In the aftermath of the Nevada caucuses, it is not entirely clear where
the Edwards campaign is going, but I do not think that he can
yet be counted out. Nevertheless, it is important that we reflect
on the Edwards campaign and the weaknesses it has displayed.
The irony of the situation
is that Edwards has been crossing the country, discussing the
plight of the working class and the non-working class poor.
He initiated his campaign in New Orleans, giving symbolic attention to a city
that was not only devastated by Hurricane Katrina, but devastated
by its aftermath. He has openly acknowledged his mistake in
voting to allow Bush to invade Iraq,
and has been offering the elements of a new foreign policy.
And yet, he
is being eclipsed. The symbolism of a Black candidacy and a
has many people on the edge of their seats, unwilling - and
perhaps unable - to listen to what Edwards has to say.
is not blameless in this situation. It is not just what has
been done to him,
but what he failed to do VERY early on in his campaign. Edwards,
much like Kucinich (in both the 2004 and 2008 Kucinich campaigns),
fell prey to the historic "white populist error." What
is this error, you ask? Simply put, it is the idea that unity
will magically appear by building a campaign that attacks poverty
and corporate abuse, supports unions and focuses on the challenges
facing the working class, BUT IGNORES RACE AND GENDER.
The labor union
movement makes this mistake all the time. It is the idea of
lack of a better term. The notion suggests that one can be "inoculated" against
racism and sexism by emphasizing the common economic injustices
we all face. Once we recognize these, the theory goes, we can
put aside our differences based on race and gender and march
forward in unity.
It does not work that way.
The history of social justice struggles in the USA is littered with the casualties from this
approach. IF unity is built that way, it is temporary, but
more often than not, it does not come into existence at all.
John Edwards could and should have constructed a campaign based
notion of social/economic justice and inclusion, rather than
restricting himself to economic justice and "change." In
order to pull that off, however, he would have needed to have
convened his own "rainbow coalition" as his campaign
central committee. In other words, he would have needed to
have had both a broad tent and real inclusion, not just diversity.
Let me make
the point more graphic. If one thinks about the Edwards campaign
of color do you - the reader - associate with it? Quickly now,
don’t hesitate. Your answer will probably be mine: Danny Glover
(who has been actively campaigning for Edwards). There is nothing
wrong with Danny Glover. I worked with him at TransAfrica Forum
and both like him and respect him. I think that it is wonderful
he is on the campaign trail, but he is only one person. Why
are there not other leaders of color joining Danny on this
sojourn? Edwards needed to secure their involvement very early
needed a program that matched that "rainbow coalition." He needed
to be less afraid of using the “R” word - race - and the “G” word
- gender - in describing what is happening in the USA and
the nature of the injustices that blight this land. That would
mean that his program for action, in addition to speaking to
matters of class, needed to remind his audience that the USA still
suffers from a significant racial divide and gender inequality.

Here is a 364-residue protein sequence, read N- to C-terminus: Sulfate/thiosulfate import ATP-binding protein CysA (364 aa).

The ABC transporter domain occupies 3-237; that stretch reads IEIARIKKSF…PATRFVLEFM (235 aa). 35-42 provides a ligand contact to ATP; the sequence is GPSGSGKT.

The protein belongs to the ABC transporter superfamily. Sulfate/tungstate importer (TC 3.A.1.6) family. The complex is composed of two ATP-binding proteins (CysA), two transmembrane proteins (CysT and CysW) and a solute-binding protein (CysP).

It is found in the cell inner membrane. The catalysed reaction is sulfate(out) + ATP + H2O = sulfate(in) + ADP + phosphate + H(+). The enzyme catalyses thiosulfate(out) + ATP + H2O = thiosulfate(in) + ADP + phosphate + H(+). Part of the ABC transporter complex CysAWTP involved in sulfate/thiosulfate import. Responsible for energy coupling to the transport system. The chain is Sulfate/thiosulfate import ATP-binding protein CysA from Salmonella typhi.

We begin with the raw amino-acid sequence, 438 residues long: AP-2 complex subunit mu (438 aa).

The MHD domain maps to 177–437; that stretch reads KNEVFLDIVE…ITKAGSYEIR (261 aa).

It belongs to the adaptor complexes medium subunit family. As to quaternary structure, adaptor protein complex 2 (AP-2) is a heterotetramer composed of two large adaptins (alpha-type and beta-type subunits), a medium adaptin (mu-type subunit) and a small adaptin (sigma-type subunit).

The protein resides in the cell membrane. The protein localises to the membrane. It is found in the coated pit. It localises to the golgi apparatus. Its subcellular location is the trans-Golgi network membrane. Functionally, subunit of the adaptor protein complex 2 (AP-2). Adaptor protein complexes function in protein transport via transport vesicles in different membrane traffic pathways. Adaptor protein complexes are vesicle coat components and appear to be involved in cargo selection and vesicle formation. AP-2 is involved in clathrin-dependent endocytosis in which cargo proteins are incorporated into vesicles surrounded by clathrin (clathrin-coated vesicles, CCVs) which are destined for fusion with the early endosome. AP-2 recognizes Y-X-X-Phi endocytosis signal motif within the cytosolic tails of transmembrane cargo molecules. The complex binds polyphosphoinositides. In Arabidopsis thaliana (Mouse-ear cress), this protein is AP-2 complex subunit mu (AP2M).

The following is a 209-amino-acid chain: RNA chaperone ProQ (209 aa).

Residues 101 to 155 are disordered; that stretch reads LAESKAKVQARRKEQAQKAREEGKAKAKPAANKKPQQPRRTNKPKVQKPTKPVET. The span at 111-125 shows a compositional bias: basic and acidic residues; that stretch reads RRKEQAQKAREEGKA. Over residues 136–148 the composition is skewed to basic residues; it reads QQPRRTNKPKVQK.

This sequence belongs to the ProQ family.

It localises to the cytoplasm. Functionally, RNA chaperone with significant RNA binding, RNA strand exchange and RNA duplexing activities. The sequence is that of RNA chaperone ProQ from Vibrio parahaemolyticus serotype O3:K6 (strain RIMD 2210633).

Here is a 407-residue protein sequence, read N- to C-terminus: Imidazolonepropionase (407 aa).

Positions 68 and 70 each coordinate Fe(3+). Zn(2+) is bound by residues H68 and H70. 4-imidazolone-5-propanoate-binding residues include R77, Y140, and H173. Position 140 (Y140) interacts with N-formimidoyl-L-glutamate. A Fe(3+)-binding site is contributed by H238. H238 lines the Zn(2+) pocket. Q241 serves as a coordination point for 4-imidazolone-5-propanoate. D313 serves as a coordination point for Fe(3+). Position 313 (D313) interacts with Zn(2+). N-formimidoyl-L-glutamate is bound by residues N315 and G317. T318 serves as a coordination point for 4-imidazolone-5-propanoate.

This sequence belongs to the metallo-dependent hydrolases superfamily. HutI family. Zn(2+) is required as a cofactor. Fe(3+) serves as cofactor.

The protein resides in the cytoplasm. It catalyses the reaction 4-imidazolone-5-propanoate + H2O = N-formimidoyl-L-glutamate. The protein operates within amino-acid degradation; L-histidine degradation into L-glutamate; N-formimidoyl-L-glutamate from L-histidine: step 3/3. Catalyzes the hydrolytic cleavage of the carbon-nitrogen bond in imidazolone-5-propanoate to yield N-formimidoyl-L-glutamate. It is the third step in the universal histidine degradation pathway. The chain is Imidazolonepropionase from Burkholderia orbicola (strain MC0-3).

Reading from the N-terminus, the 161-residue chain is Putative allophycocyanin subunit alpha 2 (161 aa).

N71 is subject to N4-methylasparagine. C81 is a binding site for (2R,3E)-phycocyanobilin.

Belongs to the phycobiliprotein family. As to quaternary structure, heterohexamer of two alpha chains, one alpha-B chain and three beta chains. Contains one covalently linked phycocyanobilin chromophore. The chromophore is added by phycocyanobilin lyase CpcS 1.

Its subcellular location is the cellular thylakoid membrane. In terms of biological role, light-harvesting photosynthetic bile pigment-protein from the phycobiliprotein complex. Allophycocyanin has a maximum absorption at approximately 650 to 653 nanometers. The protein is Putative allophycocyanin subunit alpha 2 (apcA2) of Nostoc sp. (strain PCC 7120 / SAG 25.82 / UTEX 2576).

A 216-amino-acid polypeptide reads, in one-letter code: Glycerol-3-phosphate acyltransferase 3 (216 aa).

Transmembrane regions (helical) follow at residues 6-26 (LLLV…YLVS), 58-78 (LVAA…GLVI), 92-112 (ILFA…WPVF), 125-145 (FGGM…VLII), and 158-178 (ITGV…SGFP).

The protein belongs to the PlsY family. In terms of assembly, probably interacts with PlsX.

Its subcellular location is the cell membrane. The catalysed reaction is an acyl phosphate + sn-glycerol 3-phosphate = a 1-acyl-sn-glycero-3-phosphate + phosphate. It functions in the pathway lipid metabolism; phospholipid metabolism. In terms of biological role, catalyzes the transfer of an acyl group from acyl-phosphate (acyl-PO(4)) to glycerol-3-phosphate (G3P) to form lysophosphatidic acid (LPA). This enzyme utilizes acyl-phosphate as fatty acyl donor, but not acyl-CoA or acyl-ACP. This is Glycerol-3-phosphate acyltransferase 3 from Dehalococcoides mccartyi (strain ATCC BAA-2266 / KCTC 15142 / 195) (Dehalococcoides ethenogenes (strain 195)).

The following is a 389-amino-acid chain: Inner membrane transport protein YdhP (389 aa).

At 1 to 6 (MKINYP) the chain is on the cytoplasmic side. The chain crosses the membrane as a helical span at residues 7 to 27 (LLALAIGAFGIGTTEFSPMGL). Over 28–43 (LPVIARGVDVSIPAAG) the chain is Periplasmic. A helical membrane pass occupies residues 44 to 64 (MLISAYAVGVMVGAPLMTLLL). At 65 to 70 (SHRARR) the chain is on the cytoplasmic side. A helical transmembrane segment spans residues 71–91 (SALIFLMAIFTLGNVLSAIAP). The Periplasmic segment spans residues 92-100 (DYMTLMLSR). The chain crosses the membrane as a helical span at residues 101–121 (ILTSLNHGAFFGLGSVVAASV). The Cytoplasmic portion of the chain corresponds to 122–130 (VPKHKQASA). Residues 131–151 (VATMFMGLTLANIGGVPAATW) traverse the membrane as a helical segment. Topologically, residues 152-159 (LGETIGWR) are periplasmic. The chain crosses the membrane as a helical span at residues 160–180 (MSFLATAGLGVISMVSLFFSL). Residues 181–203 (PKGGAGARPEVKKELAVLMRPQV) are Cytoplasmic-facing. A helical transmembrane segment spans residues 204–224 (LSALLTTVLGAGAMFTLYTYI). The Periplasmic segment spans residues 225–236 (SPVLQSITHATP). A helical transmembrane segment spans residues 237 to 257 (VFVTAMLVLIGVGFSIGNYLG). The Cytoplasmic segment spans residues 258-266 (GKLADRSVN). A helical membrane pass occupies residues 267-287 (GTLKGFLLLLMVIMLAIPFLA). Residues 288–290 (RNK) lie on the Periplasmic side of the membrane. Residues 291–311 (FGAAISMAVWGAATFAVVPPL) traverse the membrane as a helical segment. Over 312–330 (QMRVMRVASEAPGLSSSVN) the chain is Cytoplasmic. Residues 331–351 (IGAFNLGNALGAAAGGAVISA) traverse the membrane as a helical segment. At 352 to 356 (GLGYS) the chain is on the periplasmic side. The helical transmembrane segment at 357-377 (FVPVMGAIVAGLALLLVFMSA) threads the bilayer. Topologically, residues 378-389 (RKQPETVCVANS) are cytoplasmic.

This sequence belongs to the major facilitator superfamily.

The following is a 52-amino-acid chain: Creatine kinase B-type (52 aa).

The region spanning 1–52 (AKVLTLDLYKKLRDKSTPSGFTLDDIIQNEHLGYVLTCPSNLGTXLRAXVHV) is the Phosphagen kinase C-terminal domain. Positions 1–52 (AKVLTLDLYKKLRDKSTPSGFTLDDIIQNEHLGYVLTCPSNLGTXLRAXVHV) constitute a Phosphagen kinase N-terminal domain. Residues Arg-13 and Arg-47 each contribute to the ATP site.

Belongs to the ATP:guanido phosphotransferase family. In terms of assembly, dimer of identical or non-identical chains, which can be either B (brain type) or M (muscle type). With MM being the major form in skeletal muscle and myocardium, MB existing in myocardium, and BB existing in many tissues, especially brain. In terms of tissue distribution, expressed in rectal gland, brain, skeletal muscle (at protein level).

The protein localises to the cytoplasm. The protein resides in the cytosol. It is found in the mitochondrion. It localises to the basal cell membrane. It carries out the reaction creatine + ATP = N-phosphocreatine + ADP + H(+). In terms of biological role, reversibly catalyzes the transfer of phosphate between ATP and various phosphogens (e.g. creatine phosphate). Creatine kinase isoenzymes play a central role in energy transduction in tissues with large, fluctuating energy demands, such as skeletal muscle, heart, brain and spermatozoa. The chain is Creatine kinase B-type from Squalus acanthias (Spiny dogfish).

That would have been entirely consistent with the rest of his
message. In that sense, we needed Edwards to be an advocate
for racial justice and gender justice. He should not have assumed
that he could use issues of class to subsume other forms of
Third, Edwards needed better
positioning. He was correct to have launched his campaign in New Orleans, but he needed to go a few steps further.
We needed him seen in East Los Angeles, the Pine Ridge reservation,
and New York’s Chinatown. We certainly needed to see him in Buffalo, New York with workers of all stripes
watching their town disappear and he needed to be in Appalachia in touch with a segment of the white poor who continue to
be forgotten. In other words, there are actual locations where
he needed to situate himself so that entire sections of the
population would get a chance to interact with him, listen
to him, and have him listen to them.
Fourth, we needed and continue
to need from Edwards a bit of movement-building. A critical
image for me in the 1980s was the fact that the Rev. Jesse
Jackson was not only running for the Presidency, but that he
was calling forth activists to build a movement. Even though
Rev. Jackson did not follow through as we might have hoped,
the message was very clear: build a movement and build organization.
Edwards has contrasted himself with Senator Obama - his colleague
in the "change" world
- because Edwards emphasizes that we will need to FIGHT to
bring about change. That is absolutely correct. But to fight,
one must have organization. It cannot be that the candidate
is the only one or the main one doing the fighting.
John Edwards made avoidable
mistakes and, I believe, it is costing him. At a minimum, knowing
that there was the possibility of an Obama run, Edwards should
have thought differently about the entire basis of his campaign.
The problem he currently faces is that, as a result of this
failure, while there are many people across the country who
like what he has to say, they do not necessarily see themselves
in his campaign.
Bill Fletcher, Jr. is
Executive Editor of The Black Commentator. He is also
a Senior Scholar with the Institute
for Policy Studies and the immediate past president of
TransAfrica Forum. Click
here to contact Mr. Fletcher.